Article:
Types of Pearls

 

South Sea Pearls - Close Up

 

Pearls are without doubt the best-loved gems of all time, both natural and cultured pearls. Pearls occur in a wide variety of colours, the most familiar of which are white, cream, grey, silver and pink, but the palette of pearl colours extends to every hue. The main colour, or body colour, is often highlighted by additional colours called overtones, which are typically pink, green, purple, or blue. Some pearls also show the iridescent phenomenon known as orient, which is a shimmer of rainbow colours just on or below a pearl’s surface.

Pearls also come in all sorts of shapes and sizes from perfectly round lustrous Akoya pearls to dark exotic Tahitian pearls. Each type of pearl has its own unique beauty and appeal. Their individual value depends on a range of factors from pearl type to size, shape, surface quality, colour and lustre. The highest value pearls will be rarer, rounder, larger, have a clean surface, a good colour and an excellent lustre.

 

Natural Pearls vs. Cultured Pearls

Natural Pearls

Natural pearls form in the bodies, or mantle tissue, of certain molluscs, usually around a microscopic irritant, and always form without human intervention. They are extremely rare and will usually have a unique shape based around the irritant that has led to their formation.

Cultured Pearls

The growth of cultured pearls requires human intervention and care. Today, most of the molluscs used in the culturing process are raised specifically for that purpose, although some wild molluscs are still collected and used.

To begin the process for Saltwater pearls, a skilled technician takes mantle tissue from a donor mollusc of the same species and inserts a shell bead along with a small piece of mantle tissue into a host mollusc’s gonad. For Freshwater pearls several pieces of mantle tissue without beads are inserted into the host mollusc’s mantle. If a bead is used, the mantle tissue grows and forms a sac around it and secretes nacre inward and onto the bead to eventually form a cultured pearl. If no bead is used, nacre forms around the individual implanted mantle tissue pieces. Workers tend the molluscs until the cultured pearls are harvested.

The time for pearls to be created depends on the type of mollusc or oyster shell that is being used, for Saltwater pearls growth time can vary between 1 – 4 years, for Freshwater pearls it is between 2 – 7 years.

 

Dark Freshwater Pearls Light Coloured Freshwater Pearls Fireball Pearl Coin Pearls Keishi Pearls Akoya Pearl Tahitian Pearls

   

Pearl Types

There are four major types of cultured pearls:

Akoya Cultured Pearls

The Akoya pearl is the most familiar type of cultured pearl, Akoya pearls hail from the seas around Japan and China and are thought of as the perfect pearl because of their spherical shape and high lustre. The Akoya pearl was the first pearl to be cultivated in Japan in the early 20th Century. Produced by a small oyster called the Pinctada Fucata these highly desirable white pearls are the smallest saltwater pearls and are found in sizes ranging from 2mm to 10mm in size. The small size of the Akoya oyster means that it can only produce 1-2 pearls at a time and this limited production increases their value.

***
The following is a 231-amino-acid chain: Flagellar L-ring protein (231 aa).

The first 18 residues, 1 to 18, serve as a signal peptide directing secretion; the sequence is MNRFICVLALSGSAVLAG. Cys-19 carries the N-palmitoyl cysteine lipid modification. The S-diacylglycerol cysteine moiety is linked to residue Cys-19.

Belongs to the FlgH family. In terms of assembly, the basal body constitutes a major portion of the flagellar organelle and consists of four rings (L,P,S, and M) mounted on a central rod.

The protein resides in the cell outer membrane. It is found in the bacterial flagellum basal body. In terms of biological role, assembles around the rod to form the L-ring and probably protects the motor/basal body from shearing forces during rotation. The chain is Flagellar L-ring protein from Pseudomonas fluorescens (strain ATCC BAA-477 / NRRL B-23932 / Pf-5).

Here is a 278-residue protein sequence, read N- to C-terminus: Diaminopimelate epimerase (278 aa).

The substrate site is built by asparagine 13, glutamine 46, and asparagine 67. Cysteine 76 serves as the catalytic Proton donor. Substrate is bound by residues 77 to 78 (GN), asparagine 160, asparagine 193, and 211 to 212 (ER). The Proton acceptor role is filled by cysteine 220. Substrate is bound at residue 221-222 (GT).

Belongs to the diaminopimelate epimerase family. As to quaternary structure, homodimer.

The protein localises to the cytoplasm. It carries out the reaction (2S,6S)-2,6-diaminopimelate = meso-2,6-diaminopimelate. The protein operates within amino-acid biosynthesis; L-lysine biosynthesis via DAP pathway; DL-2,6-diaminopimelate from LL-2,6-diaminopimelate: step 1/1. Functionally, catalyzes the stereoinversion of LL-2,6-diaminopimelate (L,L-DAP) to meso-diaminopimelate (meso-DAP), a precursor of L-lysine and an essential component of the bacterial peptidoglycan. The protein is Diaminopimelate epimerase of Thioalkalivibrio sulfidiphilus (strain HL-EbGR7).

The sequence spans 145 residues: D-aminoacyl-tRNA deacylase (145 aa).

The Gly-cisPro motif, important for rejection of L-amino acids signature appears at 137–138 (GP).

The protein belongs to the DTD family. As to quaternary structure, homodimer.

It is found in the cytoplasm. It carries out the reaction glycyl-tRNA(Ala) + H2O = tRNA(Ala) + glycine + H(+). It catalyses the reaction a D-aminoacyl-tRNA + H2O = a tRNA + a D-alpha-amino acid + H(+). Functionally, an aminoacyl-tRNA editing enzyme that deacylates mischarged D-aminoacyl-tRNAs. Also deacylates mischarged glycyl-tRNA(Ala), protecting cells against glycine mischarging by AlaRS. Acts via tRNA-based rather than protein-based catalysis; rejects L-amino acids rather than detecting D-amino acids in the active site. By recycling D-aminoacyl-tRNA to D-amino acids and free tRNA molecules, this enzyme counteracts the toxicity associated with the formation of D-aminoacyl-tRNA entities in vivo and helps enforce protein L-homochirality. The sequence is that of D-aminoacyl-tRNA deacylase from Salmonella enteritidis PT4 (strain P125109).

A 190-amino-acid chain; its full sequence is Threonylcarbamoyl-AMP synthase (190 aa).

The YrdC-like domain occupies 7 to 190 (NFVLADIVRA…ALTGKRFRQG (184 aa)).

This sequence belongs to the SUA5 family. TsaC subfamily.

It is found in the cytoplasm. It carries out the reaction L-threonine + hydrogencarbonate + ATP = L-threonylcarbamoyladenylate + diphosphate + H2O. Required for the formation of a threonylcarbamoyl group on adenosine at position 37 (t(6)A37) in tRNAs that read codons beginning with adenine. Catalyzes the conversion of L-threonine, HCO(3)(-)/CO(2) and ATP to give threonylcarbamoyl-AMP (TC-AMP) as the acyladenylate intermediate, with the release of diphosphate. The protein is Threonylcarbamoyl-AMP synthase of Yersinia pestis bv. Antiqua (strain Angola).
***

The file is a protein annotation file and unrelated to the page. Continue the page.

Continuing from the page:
South Sea Cultured Pearls

Large round South Sea pearls are highly prized both for their size and for their satin-like lustre, they are produced by the white-lipped or golden-lipped variety of the Pinctada Maxima oyster, this type of pearl is commonly cultivated in deep water off the shores of Australia, Indonesia, and the Philippines. Found in shades of soft white through to honey gold, South Sea pearls can be found in the range of 8-20mm with the average size being 12mm. A high failure rate in the cultivation process and a long growth period means that these rare pearls continue to be among the most valuable pearls in the world.

 

Tahitian Cultured Pearls

Exotic Tahitian pearls are valued for their glorious array of colours and their mirror-like lustre. These dark and mysterious pearls consist of multitudes of overtones from peacock green and silver grey to lavenders and blues. Produced by the Pinctada Margaritifera oyster, which is found exclusively in Tahiti and several other French Polynesian islands, Tahitian pearls generally reach a size of 8-14mm but can grow up to 18mm and exceptionally as large as 21mm. Often less than 10% of the Tahitian pearl harvest results in round saleable pearls and this significantly increases their value.

 

Freshwater Cultured Pearls

Freshwater cultured pearls are the most commonly produced pearls in the world, and they are one of the most popular pearl types. Mainly cultivated in lakes and rivers in the China, Freshwater pearls are produced by a type of mussel shell called Hyriopsis, approximately 24-32 pearls can be created from each shell. Freshwater pearls come in a wide variety of shapes colours and sizes, and the pearls produced today are cleaner, rounder, and more lustrous than ever before. Freshwater pearl sizes typically range from 5mm to 10mm, though they can grow to 15mm or more, their natural colours range from white to lavender, cream, pink and peach. The fact that large numbers of Freshwater pearls can be produced in a wide variety of shapes, colours and sizes means that their price is more affordable, and this increases both their availability and their popularity.

 

Tahitian Pearls - Close Up

 

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